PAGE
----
A software developer trying to improve himself continuously. Currently working as a Web Application Engineer in Rakuten, Inc. Sayem is a DZone MVB and is not an employee of DZone and has posted 8 posts at DZone. You can read more from them at their website. View Full User Profile

An Introduction to Generics in Java – Part 5

07.29.2013
| 7254 views |
  • submit to reddit

This is a continuation of an introductory discussion on generics, previous parts of which can be found here.

In this post I will focus on type parameter bounds and their usage.

Bounded Type Parameters

When a generic type is compiled, all occurrences of a type parameter are removed by the compiler and replaced by a concrete type. The compiler also generates appropriate casting needed for type safety by itself during this procedure. This concrete type is typically Object, but compiler can use other types as well. This process is called Type Erasure and will be explained in a future post. For the time being, all we need to understand is that the type information of generic types are lost once they are compiled. For this reason, if we want to access a method/property using a type parameter, we’ll typically be able to access those ones that are defined in the class Object (I am oversimplifying here as we’ll be able to access other methods/properties as well if we use a bound, which we will discuss here in this post). For example, take a look at the following code snippet –

public class MyGenericClass<E> {
    private E prop;
 
    public MyGenericClass(E prop) {
        this.prop = prop;
    }
 
    public E getProp() {
        return this.prop;
    }
 
    public void printProp() {
 
        //OK, because toString is defined within Object
        System.out.println(this.prop.toString());
    }
 
    public int getValue() {
        /**
         * NOT OK, because Object doesn’t have
         * compareTo method. Compile-time Error.
         */
        return this.prop.intValue();
    }
}

After compiling the above class, I get the following message –

MyGenericClass.java:37: error: cannot find symbol

return this.prop.intValue();

^

symbol:   method intValue(E)

location: variable prop of type E

where E is a type-variable:

E extends Object declared in class MyGenericClass

1 error

Although the message seems cryptic, the reason behind this is the one that I’ve stated above – when this type is compiled the type parameter E here will be replaced by Object by the compiler, and it doesn’t have intValue method.

So the problem occurs here because the compiler is using Object to replace the type parameters. If I could somehow tell the compiler to use other types during this erasure which has an intValue (Number, for example) method, then this error would have been resolved.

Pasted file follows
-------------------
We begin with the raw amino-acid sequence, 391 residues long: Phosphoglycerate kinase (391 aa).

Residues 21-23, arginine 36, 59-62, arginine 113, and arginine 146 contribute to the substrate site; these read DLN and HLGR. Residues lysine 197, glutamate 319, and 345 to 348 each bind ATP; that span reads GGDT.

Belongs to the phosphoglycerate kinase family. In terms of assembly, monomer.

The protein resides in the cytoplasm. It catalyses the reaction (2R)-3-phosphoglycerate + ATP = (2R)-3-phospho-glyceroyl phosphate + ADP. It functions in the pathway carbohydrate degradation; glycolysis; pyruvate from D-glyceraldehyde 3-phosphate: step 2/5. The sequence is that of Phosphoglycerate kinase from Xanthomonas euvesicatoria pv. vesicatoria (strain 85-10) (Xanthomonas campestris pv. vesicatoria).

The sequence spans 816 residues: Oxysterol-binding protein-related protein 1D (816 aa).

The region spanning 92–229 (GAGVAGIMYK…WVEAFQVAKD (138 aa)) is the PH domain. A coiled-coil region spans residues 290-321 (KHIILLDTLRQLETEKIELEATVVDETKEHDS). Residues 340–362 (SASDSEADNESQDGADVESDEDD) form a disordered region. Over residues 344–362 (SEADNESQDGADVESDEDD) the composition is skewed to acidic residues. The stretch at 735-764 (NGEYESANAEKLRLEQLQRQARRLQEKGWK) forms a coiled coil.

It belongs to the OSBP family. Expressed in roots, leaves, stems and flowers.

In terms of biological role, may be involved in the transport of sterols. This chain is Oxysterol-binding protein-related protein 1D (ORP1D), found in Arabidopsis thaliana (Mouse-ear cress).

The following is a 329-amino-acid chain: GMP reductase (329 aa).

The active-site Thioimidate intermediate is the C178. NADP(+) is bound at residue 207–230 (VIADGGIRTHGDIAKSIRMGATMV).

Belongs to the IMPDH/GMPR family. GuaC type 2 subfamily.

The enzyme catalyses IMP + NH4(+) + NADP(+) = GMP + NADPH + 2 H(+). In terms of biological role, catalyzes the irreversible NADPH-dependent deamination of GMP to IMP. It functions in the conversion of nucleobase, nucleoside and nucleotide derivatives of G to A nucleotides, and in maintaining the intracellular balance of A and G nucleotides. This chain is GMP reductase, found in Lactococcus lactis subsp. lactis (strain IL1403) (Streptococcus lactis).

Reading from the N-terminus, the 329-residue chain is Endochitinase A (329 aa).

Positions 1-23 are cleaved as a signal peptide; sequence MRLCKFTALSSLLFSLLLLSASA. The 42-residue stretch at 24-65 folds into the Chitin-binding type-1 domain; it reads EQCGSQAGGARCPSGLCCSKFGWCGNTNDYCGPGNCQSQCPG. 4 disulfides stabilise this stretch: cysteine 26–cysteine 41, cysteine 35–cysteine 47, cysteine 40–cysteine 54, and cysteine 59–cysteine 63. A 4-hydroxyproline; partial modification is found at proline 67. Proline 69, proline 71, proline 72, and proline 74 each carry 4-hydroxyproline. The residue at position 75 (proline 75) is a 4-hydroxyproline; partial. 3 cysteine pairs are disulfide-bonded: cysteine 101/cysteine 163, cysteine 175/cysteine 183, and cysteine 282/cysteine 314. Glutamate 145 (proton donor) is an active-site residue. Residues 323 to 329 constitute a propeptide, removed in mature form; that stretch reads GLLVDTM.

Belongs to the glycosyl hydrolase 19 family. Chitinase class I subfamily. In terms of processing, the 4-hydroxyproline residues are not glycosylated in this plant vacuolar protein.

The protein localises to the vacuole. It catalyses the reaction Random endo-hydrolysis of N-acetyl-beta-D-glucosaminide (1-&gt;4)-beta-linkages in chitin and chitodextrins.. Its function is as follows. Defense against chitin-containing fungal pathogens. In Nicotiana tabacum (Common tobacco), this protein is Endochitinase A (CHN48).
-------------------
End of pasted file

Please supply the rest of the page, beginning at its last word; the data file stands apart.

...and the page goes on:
This is exactly what parameter bounds do. By using a type as a bound on a type parameter, I can instruct compiler to use that type during the erasure in place of Object, and then I can easily access the methods/properties defined in that type.

The general syntax for specifying a type parameter bound is as follows –

public class MyGenericClass
    <E extends MyBoundType,
     T extends AnotherBoundType,
     .......>

This also tells the compiler that when a type argument is passed during an instance creation of this generic type, it will be a subtype of MyBoundType, so it can safely let us access the methods that are defined in that type using the type parameter E. If any other type is passed, then the compiler will issue a compile-time error. The extends keyword specify the bound relation between E and MyBoundType. We will use the same keyword even if E is bounded by an interface type, that is, if MyBoundType is an interface. Here extends means both classical extends and implements.

So, if we use Number as our parameter bound for our last example, the error message will be gone because now the compiler will use Number to erase type parameter E, and it has an intValue method defined in it -

public class MyGenericClass<E extends Number> {
    private E prop;
 
    public MyGenericClass(E prop) {
        this.prop = prop;
    }
 
    public E getProp() {
        return this.prop;
    }
 
    public void printProp() {
        // OK, because toString is defined within Object
        System.out.println(this.prop.toString());
    }
 
    public int getValue() {
        // Now it compiles just fine!
        return this.prop.intValue();
    }
}

This code will now compile just fine.

Remember our generic Insertion Sort algorithm from the first part of the series? We had declared it like this –

public class InsertionSort<E extends Comparable<E>>

This told the compiler that the type arguments that will be passed here will all implement the Comparable interface, so they will have a compareTo method. As a result, compiler allowed us to do this inside the sort method –

for (int i = 1; i <= elements.length - 1; i++) {
    E valueToInsert = elements[i];
    int holePos = i;
 
    /**
     * See how we are calling compareTo method
     * on the type parameter?
     */
    while (holePos > 0 &&
            valueToInsert.compareTo(elements[holePos - 1]) < 0) {
        elements[holePos] = elements[holePos - 1];
        holePos--;
    }
 
    elements[holePos] = valueToInsert;
}